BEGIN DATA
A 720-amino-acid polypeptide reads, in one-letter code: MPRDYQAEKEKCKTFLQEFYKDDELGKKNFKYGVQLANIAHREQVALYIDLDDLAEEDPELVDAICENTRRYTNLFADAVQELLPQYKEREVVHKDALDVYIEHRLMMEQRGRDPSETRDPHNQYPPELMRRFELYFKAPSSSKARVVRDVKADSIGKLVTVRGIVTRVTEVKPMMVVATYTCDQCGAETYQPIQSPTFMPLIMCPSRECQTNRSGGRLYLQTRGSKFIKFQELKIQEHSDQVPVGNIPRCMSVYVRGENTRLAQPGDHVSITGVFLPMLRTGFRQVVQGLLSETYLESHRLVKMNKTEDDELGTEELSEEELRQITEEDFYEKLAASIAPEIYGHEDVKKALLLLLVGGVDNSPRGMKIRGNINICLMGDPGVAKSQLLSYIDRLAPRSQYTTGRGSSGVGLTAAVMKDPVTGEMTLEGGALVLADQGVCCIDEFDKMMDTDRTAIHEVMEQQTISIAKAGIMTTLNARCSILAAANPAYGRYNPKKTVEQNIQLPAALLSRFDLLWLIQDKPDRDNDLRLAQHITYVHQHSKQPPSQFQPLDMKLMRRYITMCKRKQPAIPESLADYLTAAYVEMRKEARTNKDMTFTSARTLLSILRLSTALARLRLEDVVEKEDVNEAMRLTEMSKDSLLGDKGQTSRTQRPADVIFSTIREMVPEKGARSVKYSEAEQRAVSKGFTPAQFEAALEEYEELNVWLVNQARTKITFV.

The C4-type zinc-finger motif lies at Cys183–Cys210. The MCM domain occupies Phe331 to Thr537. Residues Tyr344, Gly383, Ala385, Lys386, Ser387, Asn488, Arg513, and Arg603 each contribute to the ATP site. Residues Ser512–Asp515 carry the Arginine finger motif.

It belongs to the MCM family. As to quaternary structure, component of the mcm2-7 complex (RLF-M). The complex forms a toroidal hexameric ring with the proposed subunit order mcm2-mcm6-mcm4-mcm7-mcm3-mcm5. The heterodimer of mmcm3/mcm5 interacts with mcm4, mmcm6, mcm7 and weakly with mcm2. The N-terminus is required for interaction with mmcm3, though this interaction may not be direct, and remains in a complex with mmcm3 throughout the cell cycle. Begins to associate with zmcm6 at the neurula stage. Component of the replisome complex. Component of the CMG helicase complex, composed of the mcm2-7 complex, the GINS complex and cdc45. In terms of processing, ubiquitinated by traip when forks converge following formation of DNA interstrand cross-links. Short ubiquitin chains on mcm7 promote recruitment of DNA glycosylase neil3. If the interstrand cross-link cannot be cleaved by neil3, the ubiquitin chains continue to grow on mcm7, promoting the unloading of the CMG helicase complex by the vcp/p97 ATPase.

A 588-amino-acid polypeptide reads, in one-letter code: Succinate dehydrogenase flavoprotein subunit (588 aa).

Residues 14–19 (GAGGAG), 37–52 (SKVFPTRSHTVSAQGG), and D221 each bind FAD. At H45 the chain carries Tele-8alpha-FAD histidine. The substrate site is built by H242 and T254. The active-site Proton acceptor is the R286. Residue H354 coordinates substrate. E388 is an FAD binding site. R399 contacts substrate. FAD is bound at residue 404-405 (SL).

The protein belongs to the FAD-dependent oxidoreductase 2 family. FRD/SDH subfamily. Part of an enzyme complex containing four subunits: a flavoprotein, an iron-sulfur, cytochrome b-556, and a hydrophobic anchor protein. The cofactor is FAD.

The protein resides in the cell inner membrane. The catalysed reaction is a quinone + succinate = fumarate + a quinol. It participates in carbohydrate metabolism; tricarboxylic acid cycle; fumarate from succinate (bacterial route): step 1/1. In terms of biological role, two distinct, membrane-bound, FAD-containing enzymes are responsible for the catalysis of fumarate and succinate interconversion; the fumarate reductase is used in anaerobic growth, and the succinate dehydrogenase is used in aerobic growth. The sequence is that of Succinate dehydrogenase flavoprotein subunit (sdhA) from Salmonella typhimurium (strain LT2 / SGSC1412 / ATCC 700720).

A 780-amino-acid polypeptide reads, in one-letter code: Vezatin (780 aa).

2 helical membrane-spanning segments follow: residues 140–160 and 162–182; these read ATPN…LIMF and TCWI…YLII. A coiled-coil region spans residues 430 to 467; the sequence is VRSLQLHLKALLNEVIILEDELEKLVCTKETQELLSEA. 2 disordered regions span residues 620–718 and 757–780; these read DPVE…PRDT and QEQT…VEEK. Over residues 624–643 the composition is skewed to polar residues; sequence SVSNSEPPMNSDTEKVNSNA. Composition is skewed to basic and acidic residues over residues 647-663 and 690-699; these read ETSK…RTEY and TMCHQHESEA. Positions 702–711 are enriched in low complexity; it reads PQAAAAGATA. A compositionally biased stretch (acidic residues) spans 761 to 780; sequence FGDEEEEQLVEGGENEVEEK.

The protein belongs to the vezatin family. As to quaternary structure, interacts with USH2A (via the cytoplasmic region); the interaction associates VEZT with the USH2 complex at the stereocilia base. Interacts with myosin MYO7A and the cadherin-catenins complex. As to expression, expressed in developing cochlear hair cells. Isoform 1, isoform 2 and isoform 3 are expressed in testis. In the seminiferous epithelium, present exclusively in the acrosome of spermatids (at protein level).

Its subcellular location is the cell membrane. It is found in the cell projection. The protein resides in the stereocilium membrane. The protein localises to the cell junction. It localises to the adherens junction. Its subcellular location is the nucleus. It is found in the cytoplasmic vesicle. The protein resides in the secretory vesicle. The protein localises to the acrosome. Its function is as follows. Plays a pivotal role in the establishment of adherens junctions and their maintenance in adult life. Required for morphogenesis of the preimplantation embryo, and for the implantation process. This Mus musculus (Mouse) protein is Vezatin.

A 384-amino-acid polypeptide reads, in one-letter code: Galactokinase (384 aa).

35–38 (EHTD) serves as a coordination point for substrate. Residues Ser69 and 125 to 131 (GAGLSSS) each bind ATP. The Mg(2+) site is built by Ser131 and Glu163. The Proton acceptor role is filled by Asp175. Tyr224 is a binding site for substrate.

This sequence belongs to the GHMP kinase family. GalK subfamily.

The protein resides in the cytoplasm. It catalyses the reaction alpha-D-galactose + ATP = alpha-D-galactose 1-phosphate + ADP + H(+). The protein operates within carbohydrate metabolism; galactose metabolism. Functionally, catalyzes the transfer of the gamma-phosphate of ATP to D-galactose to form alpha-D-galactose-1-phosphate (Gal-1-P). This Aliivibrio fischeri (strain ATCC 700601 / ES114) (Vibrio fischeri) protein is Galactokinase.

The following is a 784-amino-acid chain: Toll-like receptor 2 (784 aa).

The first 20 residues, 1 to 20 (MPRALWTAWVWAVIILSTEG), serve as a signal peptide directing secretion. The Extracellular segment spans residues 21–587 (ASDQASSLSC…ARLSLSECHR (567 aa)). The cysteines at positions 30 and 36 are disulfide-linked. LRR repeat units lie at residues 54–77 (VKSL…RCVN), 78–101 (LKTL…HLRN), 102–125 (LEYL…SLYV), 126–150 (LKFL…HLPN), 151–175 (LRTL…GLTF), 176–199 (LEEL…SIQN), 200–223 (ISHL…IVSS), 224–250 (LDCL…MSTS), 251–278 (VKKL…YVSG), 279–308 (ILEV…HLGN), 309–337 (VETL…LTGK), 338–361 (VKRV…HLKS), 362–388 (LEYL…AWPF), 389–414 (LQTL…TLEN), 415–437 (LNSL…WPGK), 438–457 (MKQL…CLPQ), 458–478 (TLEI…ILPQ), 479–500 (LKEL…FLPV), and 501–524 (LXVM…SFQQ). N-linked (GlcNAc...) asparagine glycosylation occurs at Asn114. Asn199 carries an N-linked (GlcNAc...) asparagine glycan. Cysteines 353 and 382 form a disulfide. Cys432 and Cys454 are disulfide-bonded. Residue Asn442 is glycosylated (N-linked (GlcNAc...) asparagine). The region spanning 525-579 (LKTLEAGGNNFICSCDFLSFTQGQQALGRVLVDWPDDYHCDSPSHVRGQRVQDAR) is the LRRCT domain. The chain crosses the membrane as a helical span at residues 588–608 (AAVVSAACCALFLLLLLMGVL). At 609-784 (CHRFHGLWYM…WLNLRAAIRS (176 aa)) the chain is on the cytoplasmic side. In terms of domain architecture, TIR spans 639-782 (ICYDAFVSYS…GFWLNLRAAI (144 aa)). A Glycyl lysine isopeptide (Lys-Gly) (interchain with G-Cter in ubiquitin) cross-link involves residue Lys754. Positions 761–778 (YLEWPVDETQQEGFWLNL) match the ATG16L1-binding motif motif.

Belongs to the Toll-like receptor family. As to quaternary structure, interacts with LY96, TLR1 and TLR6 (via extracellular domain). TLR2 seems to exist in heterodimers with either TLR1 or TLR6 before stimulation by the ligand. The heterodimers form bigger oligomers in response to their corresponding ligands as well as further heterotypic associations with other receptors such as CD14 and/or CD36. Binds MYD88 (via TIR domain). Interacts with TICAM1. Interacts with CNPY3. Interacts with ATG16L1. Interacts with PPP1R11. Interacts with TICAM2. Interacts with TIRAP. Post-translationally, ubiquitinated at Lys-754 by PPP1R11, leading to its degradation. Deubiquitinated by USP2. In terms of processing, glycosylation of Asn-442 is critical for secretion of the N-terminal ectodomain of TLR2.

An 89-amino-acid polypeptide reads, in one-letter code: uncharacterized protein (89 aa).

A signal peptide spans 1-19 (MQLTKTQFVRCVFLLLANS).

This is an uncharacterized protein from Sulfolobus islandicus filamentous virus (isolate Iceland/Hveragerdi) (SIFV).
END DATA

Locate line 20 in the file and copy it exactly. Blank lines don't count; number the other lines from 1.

A signal peptide spans 1-19 (MQLTKTQFVRCVFLLLANS).